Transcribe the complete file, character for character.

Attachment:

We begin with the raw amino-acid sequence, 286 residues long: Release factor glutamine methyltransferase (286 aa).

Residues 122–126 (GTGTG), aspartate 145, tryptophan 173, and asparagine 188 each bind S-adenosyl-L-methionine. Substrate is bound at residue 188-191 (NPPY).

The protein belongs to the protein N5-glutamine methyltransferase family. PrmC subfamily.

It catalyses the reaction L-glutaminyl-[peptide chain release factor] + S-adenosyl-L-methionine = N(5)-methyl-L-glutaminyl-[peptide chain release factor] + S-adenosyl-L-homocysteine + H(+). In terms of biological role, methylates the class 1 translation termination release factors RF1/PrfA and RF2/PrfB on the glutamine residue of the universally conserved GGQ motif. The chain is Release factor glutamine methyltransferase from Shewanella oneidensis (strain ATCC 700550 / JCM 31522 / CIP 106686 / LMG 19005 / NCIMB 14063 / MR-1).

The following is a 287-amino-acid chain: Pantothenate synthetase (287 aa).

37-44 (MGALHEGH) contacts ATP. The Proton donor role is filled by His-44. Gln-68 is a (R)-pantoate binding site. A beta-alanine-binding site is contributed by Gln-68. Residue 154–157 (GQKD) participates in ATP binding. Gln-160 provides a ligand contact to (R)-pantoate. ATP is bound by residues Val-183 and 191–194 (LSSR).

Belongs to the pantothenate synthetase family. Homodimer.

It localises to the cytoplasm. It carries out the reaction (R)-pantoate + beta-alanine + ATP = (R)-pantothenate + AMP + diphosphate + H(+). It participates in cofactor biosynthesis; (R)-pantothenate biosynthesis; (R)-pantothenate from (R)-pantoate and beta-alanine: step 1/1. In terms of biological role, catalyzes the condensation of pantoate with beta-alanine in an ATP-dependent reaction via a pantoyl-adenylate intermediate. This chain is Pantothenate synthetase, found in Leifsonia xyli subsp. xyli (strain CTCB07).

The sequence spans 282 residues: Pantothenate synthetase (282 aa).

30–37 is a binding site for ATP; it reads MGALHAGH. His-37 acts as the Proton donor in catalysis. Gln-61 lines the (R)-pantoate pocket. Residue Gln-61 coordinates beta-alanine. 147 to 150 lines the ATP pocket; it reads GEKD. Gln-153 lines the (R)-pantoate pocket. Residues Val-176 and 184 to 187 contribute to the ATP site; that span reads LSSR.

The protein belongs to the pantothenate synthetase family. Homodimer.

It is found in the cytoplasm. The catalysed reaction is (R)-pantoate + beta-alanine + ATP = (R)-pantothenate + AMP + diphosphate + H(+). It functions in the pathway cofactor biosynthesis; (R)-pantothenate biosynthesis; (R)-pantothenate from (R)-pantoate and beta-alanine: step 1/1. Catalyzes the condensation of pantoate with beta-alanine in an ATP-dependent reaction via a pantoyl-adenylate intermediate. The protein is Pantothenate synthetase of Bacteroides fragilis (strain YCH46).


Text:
We begin with the raw amino-acid sequence, 286 residues long: Release factor glutamine methyltransferase (286 aa).

Residues 122–126 (GTGTG), aspartate 145, tryptophan 173, and asparagine 188 each bind S-adenosyl-L-methionine. Substrate is bound at residue 188-191 (NPPY).

The protein belongs to the protein N5-glutamine methyltransferase family. PrmC subfamily.

It catalyses the reaction L-glutaminyl-[peptide chain release factor] + S-adenosyl-L-methionine = N(5)-methyl-L-glutaminyl-[peptide chain release factor] + S-adenosyl-L-homocysteine + H(+). In terms of biological role, methylates the class 1 translation termination release factors RF1/PrfA and RF2/PrfB on the glutamine residue of the universally conserved GGQ motif. The chain is Release factor glutamine methyltransferase from Shewanella oneidensis (strain ATCC 700550 / JCM 31522 / CIP 106686 / LMG 19005 / NCIMB 14063 / MR-1).

The following is a 287-amino-acid chain: Pantothenate synthetase (287 aa).

37-44 (MGALHEGH) contacts ATP. The Proton donor role is filled by His-44. Gln-68 is a (R)-pantoate binding site. A beta-alanine-binding site is contributed by Gln-68. Residue 154–157 (GQKD) participates in ATP binding. Gln-160 provides a ligand contact to (R)-pantoate. ATP is bound by residues Val-183 and 191–194 (LSSR).

Belongs to the pantothenate synthetase family. Homodimer.

It localises to the cytoplasm. It carries out the reaction (R)-pantoate + beta-alanine + ATP = (R)-pantothenate + AMP + diphosphate + H(+). It participates in cofactor biosynthesis; (R)-pantothenate biosynthesis; (R)-pantothenate from (R)-pantoate and beta-alanine: step 1/1. In terms of biological role, catalyzes the condensation of pantoate with beta-alanine in an ATP-dependent reaction via a pantoyl-adenylate intermediate. This chain is Pantothenate synthetase, found in Leifsonia xyli subsp. xyli (strain CTCB07).

The sequence spans 282 residues: Pantothenate synthetase (282 aa).

30–37 is a binding site for ATP; it reads MGALHAGH. His-37 acts as the Proton donor in catalysis. Gln-61 lines the (R)-pantoate pocket. Residue Gln-61 coordinates beta-alanine. 147 to 150 lines the ATP pocket; it reads GEKD. Gln-153 lines the (R)-pantoate pocket. Residues Val-176 and 184 to 187 contribute to the ATP site; that span reads LSSR.

The protein belongs to the pantothenate synthetase family. Homodimer.

It is found in the cytoplasm. The catalysed reaction is (R)-pantoate + beta-alanine + ATP = (R)-pantothenate + AMP + diphosphate + H(+). It functions in the pathway cofactor biosynthesis; (R)-pantothenate biosynthesis; (R)-pantothenate from (R)-pantoate and beta-alanine: step 1/1. Catalyzes the condensation of pantoate with beta-alanine in an ATP-dependent reaction via a pantoyl-adenylate intermediate. The protein is Pantothenate synthetase of Bacteroides fragilis (strain YCH46).